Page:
Twitter Demographics

The data shown below were collected from the profiles of 11 tweeters who shared this research output. Click here to find out more about how the information was compiled.

Mendeley readers

The data shown below were compiled from readership statistics for 69 Mendeley readers of this research output. Click here to see the associated Mendeley record.

Geographical breakdown

Country Count As %
Unknown 69 100%

Demographic breakdown

Readers by professional status Count As %
Student > Master 17 25%
Unspecified 16 23%
Student > Bachelor 10 14%
Researcher 8 12%
Student > Ph. D. Student 7 10%
Other 11 16%
Readers by discipline Count As %
Medicine and Dentistry 21 30%
Unspecified 18 26%
Psychology 12 17%
Nursing and Health Professions 6 9%
Pharmacology, Toxicology and Pharmaceutical Science 3 4%
Other 9 13%

Attention Score in Context

This research output has an Altmetric Attention Score of 8. This is our high-level measure of the quality and quantity of online attention that it has received. This Attention Score, as well as the ranking and number of research outputs shown below, was calculated when the research output was last mentioned on 27 April 2019.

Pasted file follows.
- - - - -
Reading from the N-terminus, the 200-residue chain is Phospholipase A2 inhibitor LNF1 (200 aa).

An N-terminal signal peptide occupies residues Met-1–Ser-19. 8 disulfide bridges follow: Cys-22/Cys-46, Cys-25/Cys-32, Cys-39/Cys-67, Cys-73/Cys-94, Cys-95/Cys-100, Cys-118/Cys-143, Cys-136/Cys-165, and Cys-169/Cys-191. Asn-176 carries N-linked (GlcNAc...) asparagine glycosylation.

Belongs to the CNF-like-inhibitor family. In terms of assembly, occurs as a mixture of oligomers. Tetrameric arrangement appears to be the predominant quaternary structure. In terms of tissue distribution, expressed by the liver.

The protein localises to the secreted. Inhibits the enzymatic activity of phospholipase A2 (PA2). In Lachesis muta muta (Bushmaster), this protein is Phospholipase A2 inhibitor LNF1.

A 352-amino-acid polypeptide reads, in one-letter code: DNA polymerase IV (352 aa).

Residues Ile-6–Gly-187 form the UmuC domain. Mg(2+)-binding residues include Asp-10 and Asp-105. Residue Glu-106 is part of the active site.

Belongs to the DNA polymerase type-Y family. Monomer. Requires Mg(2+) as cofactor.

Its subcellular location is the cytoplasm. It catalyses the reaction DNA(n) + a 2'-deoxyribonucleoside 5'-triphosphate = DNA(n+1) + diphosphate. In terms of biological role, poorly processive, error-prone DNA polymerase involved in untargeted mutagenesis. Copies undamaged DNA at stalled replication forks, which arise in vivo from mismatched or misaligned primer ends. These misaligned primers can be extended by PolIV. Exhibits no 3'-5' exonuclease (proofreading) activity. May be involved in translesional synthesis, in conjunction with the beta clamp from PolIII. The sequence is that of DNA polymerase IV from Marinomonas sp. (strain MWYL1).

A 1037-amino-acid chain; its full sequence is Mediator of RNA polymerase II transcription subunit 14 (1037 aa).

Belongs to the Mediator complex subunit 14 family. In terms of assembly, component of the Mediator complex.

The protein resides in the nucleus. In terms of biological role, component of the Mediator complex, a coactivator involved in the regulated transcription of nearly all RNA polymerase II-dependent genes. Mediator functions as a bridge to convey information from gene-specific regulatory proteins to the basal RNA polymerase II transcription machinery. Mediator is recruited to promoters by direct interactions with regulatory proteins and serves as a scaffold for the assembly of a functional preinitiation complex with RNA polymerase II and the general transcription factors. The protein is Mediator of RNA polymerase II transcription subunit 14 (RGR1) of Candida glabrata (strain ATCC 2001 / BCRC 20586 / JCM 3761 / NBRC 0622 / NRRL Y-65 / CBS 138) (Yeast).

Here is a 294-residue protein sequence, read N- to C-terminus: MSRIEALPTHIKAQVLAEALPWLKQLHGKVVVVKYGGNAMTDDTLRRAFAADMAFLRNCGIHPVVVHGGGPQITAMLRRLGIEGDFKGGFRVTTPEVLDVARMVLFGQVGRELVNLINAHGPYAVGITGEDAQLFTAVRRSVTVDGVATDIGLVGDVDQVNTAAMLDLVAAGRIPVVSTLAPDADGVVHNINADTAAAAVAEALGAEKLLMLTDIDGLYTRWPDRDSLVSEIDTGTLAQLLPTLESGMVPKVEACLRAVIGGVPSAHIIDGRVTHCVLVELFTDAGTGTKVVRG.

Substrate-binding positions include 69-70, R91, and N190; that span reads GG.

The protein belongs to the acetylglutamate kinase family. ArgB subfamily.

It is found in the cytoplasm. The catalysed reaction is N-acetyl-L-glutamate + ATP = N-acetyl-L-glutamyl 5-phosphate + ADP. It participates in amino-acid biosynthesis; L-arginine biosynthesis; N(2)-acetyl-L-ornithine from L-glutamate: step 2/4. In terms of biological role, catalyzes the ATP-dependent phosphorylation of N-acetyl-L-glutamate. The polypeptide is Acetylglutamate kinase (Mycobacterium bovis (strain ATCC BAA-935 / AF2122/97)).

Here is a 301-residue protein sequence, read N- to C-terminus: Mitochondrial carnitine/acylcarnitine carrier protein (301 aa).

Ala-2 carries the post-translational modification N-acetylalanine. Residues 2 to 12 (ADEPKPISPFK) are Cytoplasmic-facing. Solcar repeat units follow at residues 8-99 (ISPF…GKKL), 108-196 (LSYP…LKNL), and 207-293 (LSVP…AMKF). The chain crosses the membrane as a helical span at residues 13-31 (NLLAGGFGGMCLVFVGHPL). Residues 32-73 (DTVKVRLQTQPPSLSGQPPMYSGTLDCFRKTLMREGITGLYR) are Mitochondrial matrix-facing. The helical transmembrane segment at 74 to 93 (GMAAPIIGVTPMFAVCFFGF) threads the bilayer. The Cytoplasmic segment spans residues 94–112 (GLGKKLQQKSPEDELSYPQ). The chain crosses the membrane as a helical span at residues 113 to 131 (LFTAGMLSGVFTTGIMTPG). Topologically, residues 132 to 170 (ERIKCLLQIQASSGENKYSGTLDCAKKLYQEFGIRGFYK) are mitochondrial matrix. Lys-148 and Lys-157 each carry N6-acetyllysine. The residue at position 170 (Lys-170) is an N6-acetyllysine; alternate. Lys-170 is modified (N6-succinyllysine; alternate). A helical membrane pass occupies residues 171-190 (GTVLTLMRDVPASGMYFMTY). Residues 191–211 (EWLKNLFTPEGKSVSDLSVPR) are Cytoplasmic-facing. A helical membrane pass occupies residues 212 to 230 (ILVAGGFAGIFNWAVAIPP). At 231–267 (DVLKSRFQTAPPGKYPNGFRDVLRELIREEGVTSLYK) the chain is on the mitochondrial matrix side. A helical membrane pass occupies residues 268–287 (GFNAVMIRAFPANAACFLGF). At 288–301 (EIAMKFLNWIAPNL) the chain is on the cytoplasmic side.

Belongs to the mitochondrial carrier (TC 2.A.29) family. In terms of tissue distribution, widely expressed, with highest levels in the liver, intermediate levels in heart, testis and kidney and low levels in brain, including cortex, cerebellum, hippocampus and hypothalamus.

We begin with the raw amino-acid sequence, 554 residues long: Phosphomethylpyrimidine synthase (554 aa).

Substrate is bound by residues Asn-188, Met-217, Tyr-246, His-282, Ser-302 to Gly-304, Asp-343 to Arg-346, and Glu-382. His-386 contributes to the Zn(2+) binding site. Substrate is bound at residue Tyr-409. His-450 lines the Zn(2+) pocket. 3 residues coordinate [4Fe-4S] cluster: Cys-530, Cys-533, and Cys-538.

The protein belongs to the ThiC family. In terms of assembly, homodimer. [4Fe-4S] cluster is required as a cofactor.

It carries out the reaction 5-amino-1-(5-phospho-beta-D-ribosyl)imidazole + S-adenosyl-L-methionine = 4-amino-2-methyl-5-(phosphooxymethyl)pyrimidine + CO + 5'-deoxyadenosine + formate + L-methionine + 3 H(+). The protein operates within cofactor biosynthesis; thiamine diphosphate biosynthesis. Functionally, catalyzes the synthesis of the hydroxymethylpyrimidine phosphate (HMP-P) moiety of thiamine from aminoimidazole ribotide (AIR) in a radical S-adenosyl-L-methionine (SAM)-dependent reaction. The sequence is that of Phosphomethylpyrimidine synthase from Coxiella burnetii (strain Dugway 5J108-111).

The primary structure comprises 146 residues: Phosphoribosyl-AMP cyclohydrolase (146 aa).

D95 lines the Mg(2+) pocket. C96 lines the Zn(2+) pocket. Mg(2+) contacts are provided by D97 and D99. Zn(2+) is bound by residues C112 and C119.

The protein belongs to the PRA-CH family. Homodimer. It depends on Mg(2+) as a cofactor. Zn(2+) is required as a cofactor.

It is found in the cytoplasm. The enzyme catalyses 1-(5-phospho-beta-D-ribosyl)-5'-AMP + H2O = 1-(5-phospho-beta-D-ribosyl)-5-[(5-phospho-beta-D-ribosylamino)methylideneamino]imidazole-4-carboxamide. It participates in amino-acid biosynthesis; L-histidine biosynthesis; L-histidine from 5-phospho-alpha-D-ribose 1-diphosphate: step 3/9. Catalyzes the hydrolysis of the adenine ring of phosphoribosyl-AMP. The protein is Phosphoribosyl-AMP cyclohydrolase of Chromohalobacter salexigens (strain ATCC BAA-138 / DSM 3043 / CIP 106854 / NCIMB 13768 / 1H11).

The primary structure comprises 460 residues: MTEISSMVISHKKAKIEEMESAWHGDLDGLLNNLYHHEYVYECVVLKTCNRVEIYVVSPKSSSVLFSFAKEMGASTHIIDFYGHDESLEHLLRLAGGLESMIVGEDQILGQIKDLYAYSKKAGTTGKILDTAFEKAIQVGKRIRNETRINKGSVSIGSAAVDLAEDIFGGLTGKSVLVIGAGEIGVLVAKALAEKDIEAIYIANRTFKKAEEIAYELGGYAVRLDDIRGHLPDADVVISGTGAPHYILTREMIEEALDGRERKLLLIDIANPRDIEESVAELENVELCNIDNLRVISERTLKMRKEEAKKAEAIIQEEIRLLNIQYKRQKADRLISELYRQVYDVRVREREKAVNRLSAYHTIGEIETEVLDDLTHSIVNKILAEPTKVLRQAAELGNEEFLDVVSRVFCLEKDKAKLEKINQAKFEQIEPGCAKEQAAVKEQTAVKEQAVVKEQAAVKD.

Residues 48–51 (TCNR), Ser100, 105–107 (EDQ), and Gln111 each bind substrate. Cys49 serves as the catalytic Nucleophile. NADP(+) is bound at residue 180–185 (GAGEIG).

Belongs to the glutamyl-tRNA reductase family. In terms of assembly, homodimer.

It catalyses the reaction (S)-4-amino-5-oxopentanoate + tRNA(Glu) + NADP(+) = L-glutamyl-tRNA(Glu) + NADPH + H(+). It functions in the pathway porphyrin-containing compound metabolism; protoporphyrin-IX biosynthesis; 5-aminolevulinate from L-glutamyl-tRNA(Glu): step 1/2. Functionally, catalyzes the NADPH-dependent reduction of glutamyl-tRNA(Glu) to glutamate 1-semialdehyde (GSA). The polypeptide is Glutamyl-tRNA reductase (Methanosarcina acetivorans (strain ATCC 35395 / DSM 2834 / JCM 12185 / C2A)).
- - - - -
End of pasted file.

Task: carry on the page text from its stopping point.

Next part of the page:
All research outputs
#2,090,425
of 13,190,464 outputs
Outputs from Cochrane database of systematic reviews
#4,871
of 10,519 outputs
Outputs of similar age
#59,336
of 264,598 outputs
Outputs of similar age from Cochrane database of systematic reviews
#160
of 257 outputs
Altmetric has tracked 13,190,464 research outputs across all sources so far. Compared to these this one has done well and is in the 84th percentile: it's in the top 25% of all research outputs ever tracked by Altmetric.
So far Altmetric has tracked 10,519 research outputs from this source. They typically receive a lot more attention than average, with a mean Attention Score of 20.6. This one has gotten more attention than average, scoring higher than 53% of its peers.
Older research outputs will score higher simply because they've had more time to accumulate mentions. To account for age we can compare this Altmetric Attention Score to the 264,598 tracked outputs that were published within six weeks on either side of this one in any source. This one has done well, scoring higher than 77% of its contemporaries.
We're also able to compare this research output to 257 others from the same source and published within six weeks on either side of this one. This one is in the 37th percentile – i.e., 37% of its contemporaries scored the same or lower than it.